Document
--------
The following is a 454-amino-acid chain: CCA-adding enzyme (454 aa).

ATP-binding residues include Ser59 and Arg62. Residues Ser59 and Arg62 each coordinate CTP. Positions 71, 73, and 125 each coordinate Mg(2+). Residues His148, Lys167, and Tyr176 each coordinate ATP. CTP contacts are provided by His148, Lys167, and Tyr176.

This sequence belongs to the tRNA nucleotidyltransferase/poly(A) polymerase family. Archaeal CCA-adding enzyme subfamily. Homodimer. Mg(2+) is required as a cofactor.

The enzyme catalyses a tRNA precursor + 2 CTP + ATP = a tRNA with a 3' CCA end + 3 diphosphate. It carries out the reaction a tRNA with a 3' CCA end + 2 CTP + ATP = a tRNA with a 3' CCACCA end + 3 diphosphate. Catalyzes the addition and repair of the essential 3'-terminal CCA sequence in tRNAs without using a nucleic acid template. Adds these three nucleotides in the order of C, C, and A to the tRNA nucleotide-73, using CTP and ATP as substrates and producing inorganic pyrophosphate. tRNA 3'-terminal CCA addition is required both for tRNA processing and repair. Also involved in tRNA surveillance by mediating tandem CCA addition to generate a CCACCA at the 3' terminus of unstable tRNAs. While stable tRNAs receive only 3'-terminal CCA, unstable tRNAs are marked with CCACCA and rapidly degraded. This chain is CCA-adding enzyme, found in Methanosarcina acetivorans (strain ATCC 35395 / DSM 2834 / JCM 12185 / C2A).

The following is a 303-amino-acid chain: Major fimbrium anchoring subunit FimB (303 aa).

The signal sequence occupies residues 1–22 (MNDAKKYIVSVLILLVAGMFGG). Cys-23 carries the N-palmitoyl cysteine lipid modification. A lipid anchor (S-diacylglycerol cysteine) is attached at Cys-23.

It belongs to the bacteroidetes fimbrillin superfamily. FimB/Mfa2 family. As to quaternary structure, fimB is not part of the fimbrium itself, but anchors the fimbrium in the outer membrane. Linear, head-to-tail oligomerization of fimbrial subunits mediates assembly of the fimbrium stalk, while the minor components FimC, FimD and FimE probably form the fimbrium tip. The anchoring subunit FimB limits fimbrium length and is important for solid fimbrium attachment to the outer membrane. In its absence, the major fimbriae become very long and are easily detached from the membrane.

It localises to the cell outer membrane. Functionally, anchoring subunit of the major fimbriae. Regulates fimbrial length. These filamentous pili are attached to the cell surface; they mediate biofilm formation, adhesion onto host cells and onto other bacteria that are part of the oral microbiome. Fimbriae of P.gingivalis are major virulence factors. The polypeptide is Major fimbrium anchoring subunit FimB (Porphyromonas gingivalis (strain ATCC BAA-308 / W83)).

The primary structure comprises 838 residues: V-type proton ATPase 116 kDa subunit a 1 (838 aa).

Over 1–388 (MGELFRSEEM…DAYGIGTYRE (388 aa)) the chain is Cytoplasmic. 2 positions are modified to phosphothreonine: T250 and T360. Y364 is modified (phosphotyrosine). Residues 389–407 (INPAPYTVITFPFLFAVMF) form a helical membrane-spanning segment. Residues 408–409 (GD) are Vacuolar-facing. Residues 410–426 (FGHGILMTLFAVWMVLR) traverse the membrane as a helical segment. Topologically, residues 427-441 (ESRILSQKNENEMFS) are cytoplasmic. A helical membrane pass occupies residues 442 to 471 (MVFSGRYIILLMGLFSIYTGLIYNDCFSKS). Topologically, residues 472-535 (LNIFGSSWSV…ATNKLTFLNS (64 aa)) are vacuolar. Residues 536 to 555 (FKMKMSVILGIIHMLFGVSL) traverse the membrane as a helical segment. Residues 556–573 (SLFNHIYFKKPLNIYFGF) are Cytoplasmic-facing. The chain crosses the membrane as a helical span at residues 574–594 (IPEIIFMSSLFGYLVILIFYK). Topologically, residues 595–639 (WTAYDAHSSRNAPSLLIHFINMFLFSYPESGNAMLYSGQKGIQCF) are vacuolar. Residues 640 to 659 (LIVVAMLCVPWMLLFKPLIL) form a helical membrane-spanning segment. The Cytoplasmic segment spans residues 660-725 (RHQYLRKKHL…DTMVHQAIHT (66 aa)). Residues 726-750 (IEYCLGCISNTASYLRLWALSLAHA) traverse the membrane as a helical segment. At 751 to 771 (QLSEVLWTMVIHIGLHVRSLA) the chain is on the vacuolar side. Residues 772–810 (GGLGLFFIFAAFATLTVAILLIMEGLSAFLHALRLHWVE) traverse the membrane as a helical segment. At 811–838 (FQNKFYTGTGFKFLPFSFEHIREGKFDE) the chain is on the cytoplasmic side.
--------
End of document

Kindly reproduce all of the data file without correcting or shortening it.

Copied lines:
The following is a 454-amino-acid chain: CCA-adding enzyme (454 aa).

ATP-binding residues include Ser59 and Arg62. Residues Ser59 and Arg62 each coordinate CTP. Positions 71, 73, and 125 each coordinate Mg(2+). Residues His148, Lys167, and Tyr176 each coordinate ATP. CTP contacts are provided by His148, Lys167, and Tyr176.

This sequence belongs to the tRNA nucleotidyltransferase/poly(A) polymerase family. Archaeal CCA-adding enzyme subfamily. Homodimer. Mg(2+) is required as a cofactor.

The enzyme catalyses a tRNA precursor + 2 CTP + ATP = a tRNA with a 3' CCA end + 3 diphosphate. It carries out the reaction a tRNA with a 3' CCA end + 2 CTP + ATP = a tRNA with a 3' CCACCA end + 3 diphosphate. Catalyzes the addition and repair of the essential 3'-terminal CCA sequence in tRNAs without using a nucleic acid template. Adds these three nucleotides in the order of C, C, and A to the tRNA nucleotide-73, using CTP and ATP as substrates and producing inorganic pyrophosphate. tRNA 3'-terminal CCA addition is required both for tRNA processing and repair. Also involved in tRNA surveillance by mediating tandem CCA addition to generate a CCACCA at the 3' terminus of unstable tRNAs. While stable tRNAs receive only 3'-terminal CCA, unstable tRNAs are marked with CCACCA and rapidly degraded. This chain is CCA-adding enzyme, found in Methanosarcina acetivorans (strain ATCC 35395 / DSM 2834 / JCM 12185 / C2A).

The following is a 303-amino-acid chain: Major fimbrium anchoring subunit FimB (303 aa).

The signal sequence occupies residues 1–22 (MNDAKKYIVSVLILLVAGMFGG). Cys-23 carries the N-palmitoyl cysteine lipid modification. A lipid anchor (S-diacylglycerol cysteine) is attached at Cys-23.

It belongs to the bacteroidetes fimbrillin superfamily. FimB/Mfa2 family. As to quaternary structure, fimB is not part of the fimbrium itself, but anchors the fimbrium in the outer membrane. Linear, head-to-tail oligomerization of fimbrial subunits mediates assembly of the fimbrium stalk, while the minor components FimC, FimD and FimE probably form the fimbrium tip. The anchoring subunit FimB limits fimbrium length and is important for solid fimbrium attachment to the outer membrane. In its absence, the major fimbriae become very long and are easily detached from the membrane.

It localises to the cell outer membrane. Functionally, anchoring subunit of the major fimbriae. Regulates fimbrial length. These filamentous pili are attached to the cell surface; they mediate biofilm formation, adhesion onto host cells and onto other bacteria that are part of the oral microbiome. Fimbriae of P.gingivalis are major virulence factors. The polypeptide is Major fimbrium anchoring subunit FimB (Porphyromonas gingivalis (strain ATCC BAA-308 / W83)).

The primary structure comprises 838 residues: V-type proton ATPase 116 kDa subunit a 1 (838 aa).

Over 1–388 (MGELFRSEEM…DAYGIGTYRE (388 aa)) the chain is Cytoplasmic. 2 positions are modified to phosphothreonine: T250 and T360. Y364 is modified (phosphotyrosine). Residues 389–407 (INPAPYTVITFPFLFAVMF) form a helical membrane-spanning segment. Residues 408–409 (GD) are Vacuolar-facing. Residues 410–426 (FGHGILMTLFAVWMVLR) traverse the membrane as a helical segment. Topologically, residues 427-441 (ESRILSQKNENEMFS) are cytoplasmic. A helical membrane pass occupies residues 442 to 471 (MVFSGRYIILLMGLFSIYTGLIYNDCFSKS). Topologically, residues 472-535 (LNIFGSSWSV…ATNKLTFLNS (64 aa)) are vacuolar. Residues 536 to 555 (FKMKMSVILGIIHMLFGVSL) traverse the membrane as a helical segment. Residues 556–573 (SLFNHIYFKKPLNIYFGF) are Cytoplasmic-facing. The chain crosses the membrane as a helical span at residues 574–594 (IPEIIFMSSLFGYLVILIFYK). Topologically, residues 595–639 (WTAYDAHSSRNAPSLLIHFINMFLFSYPESGNAMLYSGQKGIQCF) are vacuolar. Residues 640 to 659 (LIVVAMLCVPWMLLFKPLIL) form a helical membrane-spanning segment. The Cytoplasmic segment spans residues 660-725 (RHQYLRKKHL…DTMVHQAIHT (66 aa)). Residues 726-750 (IEYCLGCISNTASYLRLWALSLAHA) traverse the membrane as a helical segment. At 751 to 771 (QLSEVLWTMVIHIGLHVRSLA) the chain is on the vacuolar side. Residues 772–810 (GGLGLFFIFAAFATLTVAILLIMEGLSAFLHALRLHWVE) traverse the membrane as a helical segment. At 811–838 (FQNKFYTGTGFKFLPFSFEHIREGKFDE) the chain is on the cytoplasmic side.